Group Spotlight: Trombone Studio

Group of musicians hold their trombones on their heads like hats and pose for a photo.

2019-2020 Trombone Studio. Not pictured: Juniors Molly Ruffing and Kate James. Freshmen members for the 2020-2021 studio: Caelen Hubred, Leah Kukman and Sam Johnson.

The trombone studio is working hard to stay connected despite the many changes that have occurred since the onset of the COVID-19 pandemic. I spoke to junior Mikayla Frank-Martin and sophomore Ryan Saladin about how the studio is promoting musicians and adapting due to the pandemic, and both emphasized the importance of social media in creating a space where Lawrence students can connect with and get to know members of the studio.  

The trombone studio’s Instagram (@lawrencetrombones) and Facebook page (Lawrence University Trombone Studio) are used to create a space for the studio members to show their work and connect with other Lawrence students and the community as a whole. Saladin’s motivation for creating the Instagram was to highlight the “unique environment” of the studio which is untraditional in its diversity of musical expression. The studio is undivided between classical versus jazz players or between music majors versus non-music majors. Frank-Martin shared that, “We just wanted to create it so we could promote the studio and spread awareness of what we’re doing and promote certain people in our studio as well. We do studio member spotlights so then people can get to know and see what each member of the studio is doing.” The studio member spotlights demonstrate the work that students are doing not only within the studio, but as artists and students in general. Updates and links for performances are shared through social media as well, which is especially important as currently there’s a lack of in person performances.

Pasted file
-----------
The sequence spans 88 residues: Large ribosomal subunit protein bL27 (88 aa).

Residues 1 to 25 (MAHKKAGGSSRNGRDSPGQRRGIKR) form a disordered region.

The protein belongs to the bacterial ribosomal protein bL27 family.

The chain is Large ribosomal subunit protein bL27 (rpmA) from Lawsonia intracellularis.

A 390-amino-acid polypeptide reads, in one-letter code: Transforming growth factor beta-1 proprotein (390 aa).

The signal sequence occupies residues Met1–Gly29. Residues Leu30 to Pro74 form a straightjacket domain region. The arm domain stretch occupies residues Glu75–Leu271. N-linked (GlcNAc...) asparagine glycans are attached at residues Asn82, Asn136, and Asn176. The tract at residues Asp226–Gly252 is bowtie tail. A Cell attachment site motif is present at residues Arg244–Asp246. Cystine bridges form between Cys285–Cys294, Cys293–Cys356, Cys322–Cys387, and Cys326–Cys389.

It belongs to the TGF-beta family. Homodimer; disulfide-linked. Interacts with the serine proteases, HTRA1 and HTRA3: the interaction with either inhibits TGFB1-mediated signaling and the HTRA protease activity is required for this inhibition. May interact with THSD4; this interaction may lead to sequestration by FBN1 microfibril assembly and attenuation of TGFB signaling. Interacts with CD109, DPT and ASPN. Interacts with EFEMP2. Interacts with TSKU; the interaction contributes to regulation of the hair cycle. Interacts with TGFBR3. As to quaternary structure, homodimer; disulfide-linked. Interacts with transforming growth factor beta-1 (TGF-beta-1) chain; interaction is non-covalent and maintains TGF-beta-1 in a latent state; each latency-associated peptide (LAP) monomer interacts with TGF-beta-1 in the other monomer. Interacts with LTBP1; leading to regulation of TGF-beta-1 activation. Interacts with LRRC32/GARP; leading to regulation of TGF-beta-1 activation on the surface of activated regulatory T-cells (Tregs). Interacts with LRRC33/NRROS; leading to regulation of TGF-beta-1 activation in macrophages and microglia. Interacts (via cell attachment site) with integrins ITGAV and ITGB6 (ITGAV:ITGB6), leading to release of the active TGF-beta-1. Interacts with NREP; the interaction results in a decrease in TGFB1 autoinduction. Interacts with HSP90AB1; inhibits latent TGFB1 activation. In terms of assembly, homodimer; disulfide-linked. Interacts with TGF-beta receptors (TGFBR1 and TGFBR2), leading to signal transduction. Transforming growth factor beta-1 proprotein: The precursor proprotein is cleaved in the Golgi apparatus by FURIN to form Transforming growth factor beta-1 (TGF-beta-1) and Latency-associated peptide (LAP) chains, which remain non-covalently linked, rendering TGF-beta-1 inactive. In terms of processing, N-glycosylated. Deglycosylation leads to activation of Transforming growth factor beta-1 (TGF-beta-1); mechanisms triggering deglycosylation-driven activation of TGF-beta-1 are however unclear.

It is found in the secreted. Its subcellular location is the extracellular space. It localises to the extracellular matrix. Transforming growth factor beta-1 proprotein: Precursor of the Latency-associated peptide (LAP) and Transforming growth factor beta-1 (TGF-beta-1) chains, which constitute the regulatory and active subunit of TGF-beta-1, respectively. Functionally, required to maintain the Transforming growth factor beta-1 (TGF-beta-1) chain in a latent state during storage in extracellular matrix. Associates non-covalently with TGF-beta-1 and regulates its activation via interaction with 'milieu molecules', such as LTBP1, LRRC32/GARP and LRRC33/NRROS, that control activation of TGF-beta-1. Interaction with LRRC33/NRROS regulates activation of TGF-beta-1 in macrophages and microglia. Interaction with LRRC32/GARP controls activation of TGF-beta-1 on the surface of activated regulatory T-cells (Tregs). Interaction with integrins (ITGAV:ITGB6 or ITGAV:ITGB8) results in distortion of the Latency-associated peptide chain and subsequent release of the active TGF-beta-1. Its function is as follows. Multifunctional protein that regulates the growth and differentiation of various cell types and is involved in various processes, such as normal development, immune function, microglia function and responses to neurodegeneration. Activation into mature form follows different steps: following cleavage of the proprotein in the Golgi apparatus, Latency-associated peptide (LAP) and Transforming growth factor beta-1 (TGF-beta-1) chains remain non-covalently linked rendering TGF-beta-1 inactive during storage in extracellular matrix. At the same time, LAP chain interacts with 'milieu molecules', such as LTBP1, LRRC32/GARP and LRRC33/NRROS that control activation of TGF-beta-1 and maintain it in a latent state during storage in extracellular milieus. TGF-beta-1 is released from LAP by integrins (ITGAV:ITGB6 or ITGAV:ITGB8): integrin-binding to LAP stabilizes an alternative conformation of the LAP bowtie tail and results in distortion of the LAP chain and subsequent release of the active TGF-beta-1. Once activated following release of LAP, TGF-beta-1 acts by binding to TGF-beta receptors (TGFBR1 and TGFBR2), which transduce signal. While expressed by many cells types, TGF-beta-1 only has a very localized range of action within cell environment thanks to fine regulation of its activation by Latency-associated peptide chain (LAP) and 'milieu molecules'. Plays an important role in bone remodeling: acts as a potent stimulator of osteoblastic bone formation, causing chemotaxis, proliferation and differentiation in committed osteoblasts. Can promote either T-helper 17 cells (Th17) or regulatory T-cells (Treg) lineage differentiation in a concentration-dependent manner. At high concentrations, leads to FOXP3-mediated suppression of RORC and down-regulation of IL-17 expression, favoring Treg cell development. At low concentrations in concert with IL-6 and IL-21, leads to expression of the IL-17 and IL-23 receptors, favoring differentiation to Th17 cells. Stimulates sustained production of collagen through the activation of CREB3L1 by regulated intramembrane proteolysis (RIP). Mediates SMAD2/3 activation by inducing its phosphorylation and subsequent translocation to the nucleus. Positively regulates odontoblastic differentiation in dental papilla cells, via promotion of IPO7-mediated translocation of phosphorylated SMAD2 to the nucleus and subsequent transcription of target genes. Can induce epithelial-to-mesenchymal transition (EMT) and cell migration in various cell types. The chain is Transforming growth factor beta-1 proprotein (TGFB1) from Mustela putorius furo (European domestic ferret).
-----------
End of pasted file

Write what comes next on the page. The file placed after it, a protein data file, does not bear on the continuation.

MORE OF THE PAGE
Frank-Martin also highlighted the “tight knit community” of the studio, which feels incredibly important during the pandemic. The studio “often feels more like a group of friends,” according to Saladin. Tim Albright, assistant professor of music, is a helpful facilitator of the close community, and “really great about promoting community and addressing individual needs and supporting everyone,” as stated by Frank-Martin. Classes are currently in a hybrid setting, which is accessible for students who are off campus. They are held in person and through Zoom at the same time in order to accommodate every student. Frank-Martin noted that, “it feels like people who are off campus are a part of the studio,” due to the dedicated and innovative work of Tim Albright and the supportive student community, and the studio feels like “a big family” which focuses on supporting each other’s needs and growth rather than competition. It’s is an encouraging space even for non-majors, since everyone has “respect for each other as musicians.” According to Frank-Martin, the studio’s primary focus is becoming “the best musicians we can be.” 

There are multiple upcoming student recitals and projects to look forward to this term. On April 16, Daniel Johnson will release a single titled “Mighty Sketch,” and the full album, Childhood Sketches, will also be available on Spotify on May 28. Frank-Martin and Jacob Dikelsky are performing a joint junior recital at 8pm on April 16, and on April 18 Omar Tlatelpa-Nieto’s junior recital will be performed at 8pm. On April 24, Nathan Graff will perform his junior recital, and Allie Goldman will release the first episode of her senior recital podcast. The recitals can be accessed at